Fort Bend’s Historic Truss Bridges


Richmond locals gather on the GH&SA railroad bridge to have a look at the floodwaters of the Brazos River during the flood of 1899. Flooding along the Brazos continues to be a problem, which created the need to develop a system of levy districts along its banks to protect developments in the area from the rising floodwaters when they occur.

When Fort Bend County was established in early 1837, a log fort built at the bend of the Brazos River, known as the nucleus of the settlement, set progress in motion. Transportation was the key to commerce and development. Natural animal crossings guided the tra-velers across the terrain. Horses, wagons, boats and rafts made passage a little easier. In 1854, with the construction of the railroad, joining the land through the rivers became imperative. Historic wooden truss bridges were built to connect both communities and people.

A truss bridge is a superstructure of connected elements forming triangular units. They are pin jointed, where the straight components meet, and made to support the weight of railroad, animal and moving traffic. They are one of the oldest types of bridges, constructed of wood and metal, and many have sustained the test of time. The Brazos River, called Rio de los Brazos de Dios (The River of the Arms of God) is the longest river in Texas, and the 11th longest river in the Unites States. It travels 840 miles before emptying into the Gulf of Mexico.

The Buffalo Bayou, Brazos and Colorado Railway tracks reached the east bank of the Brazos opposite the town of Richmond in December of 1855. At that time, a bridge was too expensive and took too much time to build. For the Brazos River to be intersected, a temporary bridge, six feet above the water line, was devised that provided for a large flatboat, moored under the center span, to move it out of the way, allowing for river traffic to pass. When the temporary bridge was out of service, the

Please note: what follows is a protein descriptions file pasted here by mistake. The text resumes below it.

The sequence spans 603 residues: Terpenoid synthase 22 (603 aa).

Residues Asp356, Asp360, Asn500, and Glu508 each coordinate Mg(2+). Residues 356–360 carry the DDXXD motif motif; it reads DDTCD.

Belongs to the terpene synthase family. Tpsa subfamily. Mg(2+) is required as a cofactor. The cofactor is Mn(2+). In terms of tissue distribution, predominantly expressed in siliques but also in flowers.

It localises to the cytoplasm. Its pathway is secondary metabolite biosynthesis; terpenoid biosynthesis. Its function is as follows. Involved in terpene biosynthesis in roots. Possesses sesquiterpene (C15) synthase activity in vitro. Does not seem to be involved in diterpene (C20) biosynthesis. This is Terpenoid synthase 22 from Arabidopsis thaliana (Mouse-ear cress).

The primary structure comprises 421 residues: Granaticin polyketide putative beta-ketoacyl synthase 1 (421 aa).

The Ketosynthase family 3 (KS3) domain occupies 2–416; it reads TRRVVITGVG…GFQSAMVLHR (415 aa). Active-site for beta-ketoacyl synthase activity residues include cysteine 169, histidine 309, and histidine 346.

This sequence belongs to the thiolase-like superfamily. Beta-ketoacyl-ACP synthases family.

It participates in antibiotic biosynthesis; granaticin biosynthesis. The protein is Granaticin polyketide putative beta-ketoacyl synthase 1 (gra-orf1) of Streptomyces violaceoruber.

A view of the Galveston, Harrisburg and San Antonio (GH&SA) bridge, believed to be around the time of the 1931 flood, was taken from the eastern bank of the Brazos River. The city of Richmond can be seen in the distance. Photos from Railroads of Fort Bend County.

public ferry was used. The ferry continued in operation until 1887 when Richmond was given a collapsed bridge from Waller County.  It was connected and opened.  On August 3, 1893, a herd of cattle driven across caused the middle span to collapse. A year later, the city erected a new Brazos River bridge with a 420-foot main body and wooden trestle approaches. The new bridge ended on the west bank of the river at Commerce Street. Unfortunately, the Brazos River is unrelenting, as history continued to repeat itself. In December 1913, a flood took away about 80-feet of the west approach and approximately 70 feet of the east approach, leaving the main bridge span between the piers isolated. Then, in the Spring of 1922, flooding caused the collapse of the center span of the Brazos River bridge, and once again, the only means of crossing the Brazos at Richmond was by ferry.

In 1925, a bridge was constructed over the Brazos River on US Highway 90A.  This was a significant success for many reasons. It was the first highway bridge in the State of Texas to use the pneumatic (compressed gas) method of pier construction. At the time of assembly, the piers, which were 119 feet bottom to top and extended 30 feet below sea level, were the highest masonry piers constructed in Texas. The Richmond bridge was also a significant connection to the state and national highway systems. Known as part of the “Old Spanish Trail,” the main artery between Houston and San Antonio was State Highway No. 3 (now US 90A). In 1924, the State Highway Department predicted that once the bridge was completed and traffic commenced, this road would develop into one of the heaviest traveled thoroughfares in the south.

Today, residents of Fort Bend County can appreciate and admire the remarkable technology in truss bridges. They will continue to productively connect communities and commerce for many years to come.